11-06-2007, 08:31 PM
hmm........

AcoreMANNER
11-06-2007, 08:32 PM
another dead end

robos99
11-06-2007, 09:14 PM
R U Kidding?
Walk into Wal-Mart or any other large retail concern, whose name as far as country of origin is all over almost everything?
China.
American, USA companys have sublet 99% of their manufacturing to them, for better or worse.

I was talking about specifically in terms of haunt props. Having never been to the conventions I suppose I wouldn't have seen it if such a thing did exist.

What I'm not sure of is just how you would go about doing that with haunt props. If you want to make a car overseas, no problem, just send them the designs. But no one has to sculpt the body of a car out of clay to make it. How does a product line with artistic needs get manufactured?

Jim Warfield
11-06-2007, 10:40 PM
Are you the artist? If not, find one, hire one, they work for money.
Sometimes a smaller sum if they get some future percentage of the sales, the arrangement may even inspire more inspired work coming from that artist?
Take a mask for instance, the sculpting is half the work, the paint job really "sells" the look of the work and makes all the difference in the world as to how potentially valuable the finished product will be.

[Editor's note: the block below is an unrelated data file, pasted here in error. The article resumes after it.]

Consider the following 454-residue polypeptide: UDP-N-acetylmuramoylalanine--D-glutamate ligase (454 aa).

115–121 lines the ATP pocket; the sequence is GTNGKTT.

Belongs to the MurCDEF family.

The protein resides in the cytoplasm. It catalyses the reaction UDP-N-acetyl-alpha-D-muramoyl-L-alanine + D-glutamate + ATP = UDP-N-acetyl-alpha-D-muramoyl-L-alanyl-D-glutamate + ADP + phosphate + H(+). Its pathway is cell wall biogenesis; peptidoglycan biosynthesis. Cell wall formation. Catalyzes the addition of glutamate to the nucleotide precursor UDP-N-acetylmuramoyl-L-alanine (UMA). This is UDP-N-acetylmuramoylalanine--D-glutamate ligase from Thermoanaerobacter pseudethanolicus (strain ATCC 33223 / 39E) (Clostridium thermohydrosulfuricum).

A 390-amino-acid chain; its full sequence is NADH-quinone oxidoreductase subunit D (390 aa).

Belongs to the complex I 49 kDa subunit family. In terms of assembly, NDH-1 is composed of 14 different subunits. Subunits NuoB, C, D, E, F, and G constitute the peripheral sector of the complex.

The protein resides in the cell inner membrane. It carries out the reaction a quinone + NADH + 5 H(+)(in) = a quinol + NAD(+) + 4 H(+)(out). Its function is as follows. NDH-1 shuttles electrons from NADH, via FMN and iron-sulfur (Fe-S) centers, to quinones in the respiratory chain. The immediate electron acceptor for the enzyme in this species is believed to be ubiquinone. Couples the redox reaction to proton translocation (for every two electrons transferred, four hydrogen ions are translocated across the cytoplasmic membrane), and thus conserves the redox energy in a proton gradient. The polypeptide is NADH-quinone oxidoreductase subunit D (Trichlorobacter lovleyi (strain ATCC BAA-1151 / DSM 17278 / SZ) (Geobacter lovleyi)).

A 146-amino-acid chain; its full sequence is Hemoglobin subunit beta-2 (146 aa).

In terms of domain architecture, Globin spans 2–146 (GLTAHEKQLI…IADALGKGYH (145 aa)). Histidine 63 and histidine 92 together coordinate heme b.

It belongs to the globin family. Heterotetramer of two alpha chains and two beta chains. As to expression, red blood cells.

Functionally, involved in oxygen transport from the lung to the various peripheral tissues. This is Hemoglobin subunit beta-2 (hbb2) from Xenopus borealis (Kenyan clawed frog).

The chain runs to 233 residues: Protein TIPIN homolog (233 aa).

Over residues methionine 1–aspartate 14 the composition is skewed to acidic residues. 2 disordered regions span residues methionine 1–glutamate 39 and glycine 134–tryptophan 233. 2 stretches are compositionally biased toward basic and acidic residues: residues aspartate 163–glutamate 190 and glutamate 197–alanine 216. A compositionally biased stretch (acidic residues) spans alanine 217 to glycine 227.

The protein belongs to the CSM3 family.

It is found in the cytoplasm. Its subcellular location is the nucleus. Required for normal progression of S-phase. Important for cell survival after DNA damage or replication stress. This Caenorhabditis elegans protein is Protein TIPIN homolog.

Once you send a mask mold across the border there is no saying if they will produce the same mask and under sell you!

HauntedWebby
11-07-2007, 12:18 PM
How does a product line with artistic needs get manufactured?

Distortions started by designing/molding/making their own stuff. Now they are too large to make everyones, so they still make some ... and contract out for cheaper copies. You can tell the quality of work is different. It's not their fault, not everyone holds the same standards they do. Theirs is high, contracted out is low.

Not that that answers your question, but you should produce your own until you have to contract out. :)

robos99
11-07-2007, 03:04 PM
Thanks for all the info, but I was actually thinking of doing the opposite. Manufacturing for other people until my own designs have been perfected enough to sell, and then start making those too. Any thoughts on this?